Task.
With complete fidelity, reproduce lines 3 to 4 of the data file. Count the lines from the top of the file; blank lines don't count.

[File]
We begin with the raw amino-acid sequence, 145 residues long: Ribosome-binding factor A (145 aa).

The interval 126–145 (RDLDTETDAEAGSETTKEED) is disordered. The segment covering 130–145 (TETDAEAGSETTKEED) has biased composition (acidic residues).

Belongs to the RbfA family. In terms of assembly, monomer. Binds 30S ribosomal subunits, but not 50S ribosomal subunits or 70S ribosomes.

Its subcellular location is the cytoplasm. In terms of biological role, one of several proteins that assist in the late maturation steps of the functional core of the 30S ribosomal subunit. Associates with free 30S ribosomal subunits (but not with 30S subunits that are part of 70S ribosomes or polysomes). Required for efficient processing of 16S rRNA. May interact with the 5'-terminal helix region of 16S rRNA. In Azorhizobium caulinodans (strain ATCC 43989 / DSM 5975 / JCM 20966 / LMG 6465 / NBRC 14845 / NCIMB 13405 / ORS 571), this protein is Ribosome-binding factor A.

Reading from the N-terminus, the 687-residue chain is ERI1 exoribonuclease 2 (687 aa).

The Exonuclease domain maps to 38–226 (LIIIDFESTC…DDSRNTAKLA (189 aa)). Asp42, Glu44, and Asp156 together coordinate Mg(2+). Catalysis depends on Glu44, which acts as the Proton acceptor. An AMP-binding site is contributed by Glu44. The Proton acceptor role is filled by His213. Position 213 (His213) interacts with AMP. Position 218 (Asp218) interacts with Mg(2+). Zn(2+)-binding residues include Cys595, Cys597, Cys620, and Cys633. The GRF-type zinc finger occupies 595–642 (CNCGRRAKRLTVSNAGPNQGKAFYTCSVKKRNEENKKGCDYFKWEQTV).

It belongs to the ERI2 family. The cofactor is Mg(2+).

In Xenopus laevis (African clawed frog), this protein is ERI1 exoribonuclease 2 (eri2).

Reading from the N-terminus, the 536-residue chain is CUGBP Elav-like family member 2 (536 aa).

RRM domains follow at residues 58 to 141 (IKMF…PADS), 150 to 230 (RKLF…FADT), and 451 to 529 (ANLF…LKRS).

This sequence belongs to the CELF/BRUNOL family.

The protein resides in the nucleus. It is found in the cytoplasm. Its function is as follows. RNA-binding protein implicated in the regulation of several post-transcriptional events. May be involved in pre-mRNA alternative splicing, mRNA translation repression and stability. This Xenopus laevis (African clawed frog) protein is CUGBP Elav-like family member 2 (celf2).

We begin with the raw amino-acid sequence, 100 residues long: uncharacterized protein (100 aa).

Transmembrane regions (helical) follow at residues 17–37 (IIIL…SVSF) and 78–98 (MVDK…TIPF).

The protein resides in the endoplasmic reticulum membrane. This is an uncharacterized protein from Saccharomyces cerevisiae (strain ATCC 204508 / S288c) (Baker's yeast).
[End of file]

Belongs to the RbfA family. In terms of assembly, monomer. Binds 30S ribosomal subunits, but not 50S ribosomal subunits or 70S ribosomes.

Its subcellular location is the cytoplasm. In terms of biological role, one of several proteins that assist in the late maturation steps of the functional core of the 30S ribosomal subunit. Associates with free 30S ribosomal subunits (but not with 30S subunits that are part of 70S ribosomes or polysomes). Required for efficient processing of 16S rRNA. May interact with the 5'-terminal helix region of 16S rRNA. In Azorhizobium caulinodans (strain ATCC 43989 / DSM 5975 / JCM 20966 / LMG 6465 / NBRC 14845 / NCIMB 13405 / ORS 571), this protein is Ribosome-binding factor A.